43°F
weather icon Partly Cloudy

Blockbuster dream: Movies at historic theater

The Boulder Theatre is a magnificent piece of the city’s history. As the first building in Boulder City with air conditioning, it provided reprieve from the heat for the dam workers. And I think it’s time for the building to be returned to its previous use. Bring back summer movies at the theater.

As I write this column, it’s 107 degrees outside, and we’ve already seen highs of 112 degrees. We’ve reached the point where taking my kids to the park isn’t a reasonable option; they’re far too young to spend an extended amount of time in the baking sun and triple-digit heat. And let’s be honest, I don’t want to be outside for that long, either.

Despite owning nearly every toy known to man, playing at the house day after day gets boring for kids. Indoor activity options are few and far between in Boulder City (though shout-out to the Boulder Bowl for being a consistently solid option). How amazing would it be to have a large air-conditioned space with child-friendly entertainment available just minutes away from home?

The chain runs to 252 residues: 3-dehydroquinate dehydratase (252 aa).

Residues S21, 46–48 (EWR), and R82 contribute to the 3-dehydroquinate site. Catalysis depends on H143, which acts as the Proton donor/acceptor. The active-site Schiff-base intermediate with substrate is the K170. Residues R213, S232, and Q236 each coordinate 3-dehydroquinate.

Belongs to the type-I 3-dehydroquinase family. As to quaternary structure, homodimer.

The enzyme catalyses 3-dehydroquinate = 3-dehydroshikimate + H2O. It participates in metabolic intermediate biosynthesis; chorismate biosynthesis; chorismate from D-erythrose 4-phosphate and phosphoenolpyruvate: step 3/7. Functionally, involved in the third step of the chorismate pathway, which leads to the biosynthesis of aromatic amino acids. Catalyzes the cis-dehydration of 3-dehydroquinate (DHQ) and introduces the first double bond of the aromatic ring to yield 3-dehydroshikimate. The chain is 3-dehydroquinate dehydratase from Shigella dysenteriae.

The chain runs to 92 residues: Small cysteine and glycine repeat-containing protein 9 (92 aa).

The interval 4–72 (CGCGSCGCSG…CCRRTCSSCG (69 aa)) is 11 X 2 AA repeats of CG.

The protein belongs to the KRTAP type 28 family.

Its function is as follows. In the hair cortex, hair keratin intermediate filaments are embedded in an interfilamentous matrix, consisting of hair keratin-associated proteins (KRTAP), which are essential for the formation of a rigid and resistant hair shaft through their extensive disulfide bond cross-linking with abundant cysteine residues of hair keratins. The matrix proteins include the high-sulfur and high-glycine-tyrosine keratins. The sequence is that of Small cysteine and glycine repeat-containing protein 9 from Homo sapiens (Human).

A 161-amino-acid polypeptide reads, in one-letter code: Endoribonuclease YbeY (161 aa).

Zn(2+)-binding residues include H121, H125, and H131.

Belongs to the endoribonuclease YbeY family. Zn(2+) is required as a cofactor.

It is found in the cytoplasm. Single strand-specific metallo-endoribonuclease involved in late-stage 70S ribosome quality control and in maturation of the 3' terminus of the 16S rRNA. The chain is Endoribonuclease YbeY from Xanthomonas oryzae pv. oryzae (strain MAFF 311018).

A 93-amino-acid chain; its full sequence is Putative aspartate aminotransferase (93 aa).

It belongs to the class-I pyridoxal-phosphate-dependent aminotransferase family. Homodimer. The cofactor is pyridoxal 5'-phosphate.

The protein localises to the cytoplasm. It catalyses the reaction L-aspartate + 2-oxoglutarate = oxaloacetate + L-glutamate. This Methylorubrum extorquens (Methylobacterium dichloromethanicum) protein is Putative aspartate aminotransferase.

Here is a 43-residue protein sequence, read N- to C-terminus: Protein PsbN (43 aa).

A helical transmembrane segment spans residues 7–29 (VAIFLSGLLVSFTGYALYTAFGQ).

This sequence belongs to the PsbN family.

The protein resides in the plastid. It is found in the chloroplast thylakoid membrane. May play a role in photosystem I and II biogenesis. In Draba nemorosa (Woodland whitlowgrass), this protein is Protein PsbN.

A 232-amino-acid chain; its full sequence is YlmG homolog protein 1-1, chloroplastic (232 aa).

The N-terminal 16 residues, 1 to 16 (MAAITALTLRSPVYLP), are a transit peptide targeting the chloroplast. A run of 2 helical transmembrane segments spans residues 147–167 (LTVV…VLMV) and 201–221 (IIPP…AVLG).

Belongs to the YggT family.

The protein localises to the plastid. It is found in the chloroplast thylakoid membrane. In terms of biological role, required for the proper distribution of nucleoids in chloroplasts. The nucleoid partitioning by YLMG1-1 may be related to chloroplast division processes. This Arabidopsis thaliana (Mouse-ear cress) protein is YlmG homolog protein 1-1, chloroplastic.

Now, I’m not proposing that the Boulder City theater show the newest summer blockbusters. That’s far too expensive and logistically complicated. But perhaps it could operate its one screen and show older, easier to obtain movies. Think of a long weekend “Back to the Future” triple feature or a midnight showing of “Rocky Horror Picture Show.” (OK, that one’s for the grownups.)

Put on any beloved Disney movie and let every kid in town scream-sing along at the top of their lungs. Add some fresh popcorn and you’ve got yourself the ideal summer afternoon.

I understand that what I’m asking for is probably a pipe dream. The theater is privately owned and currently operates as a performing arts space (and prepandemic short film festival location). I don’t actually know what it would take to screen movies there regularly or what the financial implications would be. And I know firsthand that the work that goes on behind the scenes of any operation is often far more complicated than anyone on the outside could comprehend.